The Financial Ombudsman Service (FOS) has said an advice firm must pay compensation to a client after advising them to invest in an unregulated, overseas property scheme.
Miss D - as referred to by the ombudsman - said she was given unsuitable advice to transfer her occupational pension scheme (OPS) and personal pensions to a self-invested personal pension (SIPP).
She was advised by specialists pensions firm Heather Dunne IFA, an appointed representative of Financial Solutions Midhurst Limited, (FSML) to transfer into Whitesands Brazilian Project, an unregulated investment scheme.
According to news website LoveMoney the venture never went past initial architectural plans. The scheme took £14m from investors and reportedly used former Manchester United footballer Lee Sharpe to market it.
'Exceptionally high risk'
On 23 August 2012, Miss D filled out a pension transfer questionnaire. Examples of her answers included that she did not expect to retire early and that she would like to consolidate her pension benefits.
The form probed Miss D's attitude to risk, where she confirmed she had a high level of understanding and she was not concerned about drops in value as she expected to recover any falls.
On 8 October 2012, FSML issued a report to transfer the funds into a SIPP and, on 18 January 2013, £86,118 was invested into Whitesands.
Four years later in 2016, Miss D complained the SIPP was not suitable, that her funds were misused and that FSML failed to undertake due diligence in respect of the "unregulated introducer and the unregulated investment". FSML disagreed with the complaint and she was referred to the ombudsman.
Miss D told the ombudsman the adviser was recommended to her and, even though she knew nothing about pensions, she trusted him.
An adjudicator at the time said Miss D could not afford to take the "exceptionally high risks" involved with investing in Whitesands and that FSML failed to give suitable advice.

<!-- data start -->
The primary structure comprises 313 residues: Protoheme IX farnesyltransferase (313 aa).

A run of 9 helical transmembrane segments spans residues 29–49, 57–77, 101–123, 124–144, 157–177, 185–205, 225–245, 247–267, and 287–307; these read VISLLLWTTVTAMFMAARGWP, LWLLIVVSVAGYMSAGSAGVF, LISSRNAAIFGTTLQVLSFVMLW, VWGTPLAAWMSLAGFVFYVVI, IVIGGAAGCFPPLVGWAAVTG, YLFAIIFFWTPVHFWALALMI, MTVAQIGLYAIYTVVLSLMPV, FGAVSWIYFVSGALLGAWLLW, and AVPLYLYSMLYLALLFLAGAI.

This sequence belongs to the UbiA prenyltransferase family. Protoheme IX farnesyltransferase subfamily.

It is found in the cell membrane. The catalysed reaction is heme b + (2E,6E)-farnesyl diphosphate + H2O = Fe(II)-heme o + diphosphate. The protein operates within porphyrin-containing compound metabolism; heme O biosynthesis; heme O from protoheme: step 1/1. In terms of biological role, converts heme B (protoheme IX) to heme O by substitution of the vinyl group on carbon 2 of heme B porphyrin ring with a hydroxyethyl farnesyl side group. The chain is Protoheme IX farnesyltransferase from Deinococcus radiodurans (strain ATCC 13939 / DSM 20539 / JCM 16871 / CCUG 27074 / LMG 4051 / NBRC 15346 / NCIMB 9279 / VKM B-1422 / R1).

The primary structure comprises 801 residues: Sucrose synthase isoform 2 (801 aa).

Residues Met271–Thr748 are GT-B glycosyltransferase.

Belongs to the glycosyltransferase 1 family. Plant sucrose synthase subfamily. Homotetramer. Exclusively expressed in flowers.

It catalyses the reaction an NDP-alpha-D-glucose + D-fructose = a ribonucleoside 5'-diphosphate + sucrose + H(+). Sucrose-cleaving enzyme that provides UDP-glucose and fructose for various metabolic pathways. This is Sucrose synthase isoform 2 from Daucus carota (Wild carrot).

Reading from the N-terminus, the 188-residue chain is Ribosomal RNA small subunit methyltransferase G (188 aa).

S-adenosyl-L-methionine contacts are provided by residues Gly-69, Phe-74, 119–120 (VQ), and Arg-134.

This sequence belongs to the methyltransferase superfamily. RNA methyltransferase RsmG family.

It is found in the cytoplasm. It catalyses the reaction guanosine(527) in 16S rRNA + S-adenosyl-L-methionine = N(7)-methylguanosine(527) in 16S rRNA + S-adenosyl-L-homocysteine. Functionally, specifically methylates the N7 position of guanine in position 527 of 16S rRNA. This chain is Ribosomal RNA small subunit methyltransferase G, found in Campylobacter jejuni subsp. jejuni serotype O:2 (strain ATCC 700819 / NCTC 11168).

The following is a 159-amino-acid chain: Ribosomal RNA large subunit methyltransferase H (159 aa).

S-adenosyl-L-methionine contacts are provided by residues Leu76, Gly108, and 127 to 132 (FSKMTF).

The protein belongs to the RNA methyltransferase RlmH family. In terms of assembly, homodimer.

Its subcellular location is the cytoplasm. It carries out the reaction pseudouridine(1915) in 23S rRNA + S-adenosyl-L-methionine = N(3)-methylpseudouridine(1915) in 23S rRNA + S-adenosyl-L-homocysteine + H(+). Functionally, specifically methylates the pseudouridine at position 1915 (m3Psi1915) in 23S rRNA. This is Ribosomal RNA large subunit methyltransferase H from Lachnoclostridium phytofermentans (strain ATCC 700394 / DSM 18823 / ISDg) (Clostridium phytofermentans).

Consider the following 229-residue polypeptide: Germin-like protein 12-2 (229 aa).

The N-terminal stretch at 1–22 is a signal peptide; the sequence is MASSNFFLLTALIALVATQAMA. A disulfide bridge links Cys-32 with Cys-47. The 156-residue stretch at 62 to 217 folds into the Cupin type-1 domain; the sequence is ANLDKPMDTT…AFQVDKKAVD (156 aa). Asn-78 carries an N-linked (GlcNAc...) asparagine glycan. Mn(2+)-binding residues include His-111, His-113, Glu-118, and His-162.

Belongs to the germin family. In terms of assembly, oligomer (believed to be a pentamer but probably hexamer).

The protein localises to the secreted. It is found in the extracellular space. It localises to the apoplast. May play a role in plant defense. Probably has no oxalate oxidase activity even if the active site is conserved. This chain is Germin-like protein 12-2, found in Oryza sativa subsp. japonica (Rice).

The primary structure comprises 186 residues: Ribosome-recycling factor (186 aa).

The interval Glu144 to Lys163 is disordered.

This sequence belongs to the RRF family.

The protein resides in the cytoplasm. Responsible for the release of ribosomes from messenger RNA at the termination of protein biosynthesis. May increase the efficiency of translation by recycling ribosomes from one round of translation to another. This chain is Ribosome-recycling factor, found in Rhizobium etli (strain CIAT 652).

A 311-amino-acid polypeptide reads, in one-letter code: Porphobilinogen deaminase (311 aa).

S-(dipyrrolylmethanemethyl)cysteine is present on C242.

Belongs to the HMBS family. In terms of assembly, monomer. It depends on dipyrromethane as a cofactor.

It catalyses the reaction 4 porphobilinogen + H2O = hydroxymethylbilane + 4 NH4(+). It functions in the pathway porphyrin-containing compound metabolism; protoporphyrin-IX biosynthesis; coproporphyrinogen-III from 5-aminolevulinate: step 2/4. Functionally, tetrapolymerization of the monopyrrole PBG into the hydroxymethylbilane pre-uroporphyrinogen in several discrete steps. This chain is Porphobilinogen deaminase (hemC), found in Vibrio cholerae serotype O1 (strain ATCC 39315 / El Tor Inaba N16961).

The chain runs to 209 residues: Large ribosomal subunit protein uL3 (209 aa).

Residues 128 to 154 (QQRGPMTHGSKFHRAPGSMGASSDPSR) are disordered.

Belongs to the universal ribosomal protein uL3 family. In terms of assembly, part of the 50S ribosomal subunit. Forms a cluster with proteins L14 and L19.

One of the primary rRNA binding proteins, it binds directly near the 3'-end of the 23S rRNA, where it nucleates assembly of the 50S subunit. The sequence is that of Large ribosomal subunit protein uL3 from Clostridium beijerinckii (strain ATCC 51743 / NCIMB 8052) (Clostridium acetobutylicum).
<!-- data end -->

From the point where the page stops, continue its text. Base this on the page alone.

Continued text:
In response, FSML said: "The findings rely on a number of inappropriate things such as an unsigned and undated questionnaire prepared by our service years after the event." It said the FOS had not gathered all the relevant information.
After reviewing the relevant information, the ombudsman said FSML appeared to have used the pension review questionnaire sent to it by an unregulated introducer to get to know Miss D's circumstances and attitude to risk.
Even though the form went someway to establishing her risk attitude, FSML fell short in terms of establishing her wider circumstances. The FOS said: "Among other things, FSML had to know its client, act in her best interest and give suitable advice.
"I have not seen anything that would indicate Miss D was an experiences investor or that she could afford to take significant risk with her pensions."
The initial decision was upheld in April this year but FSML pushed back and disagreed with the ombudsman. As a result it went to the ombudsman for a second decision but the complaint was still upheld and FSML. At that point the FOS reiterated that Miss D should be put back into the position she would be in had the advice been suitable.
There is a chance, however, the liabilities incurred following the complaint will fall onto the Financial Services Compensation Scheme.
Heather Dunne IFA stopped carrying out pension transfer business in July 2017 following scrutiny from the Financial Conduct Authority over defined benefit (DB) transfers. The following year, it was announced that Dunne would re-enter the market as Heather Dunne Consulting.
However, in September 2018, that firm entered liquidation after its principal restricted pension transfer permissions. FSML, meanwhile, has filed for voluntary liquidation, according to Companies House.
Professional Adviser has contacted Heather Dunne IFA, Heather Dunne Consulting and FSML for comment.
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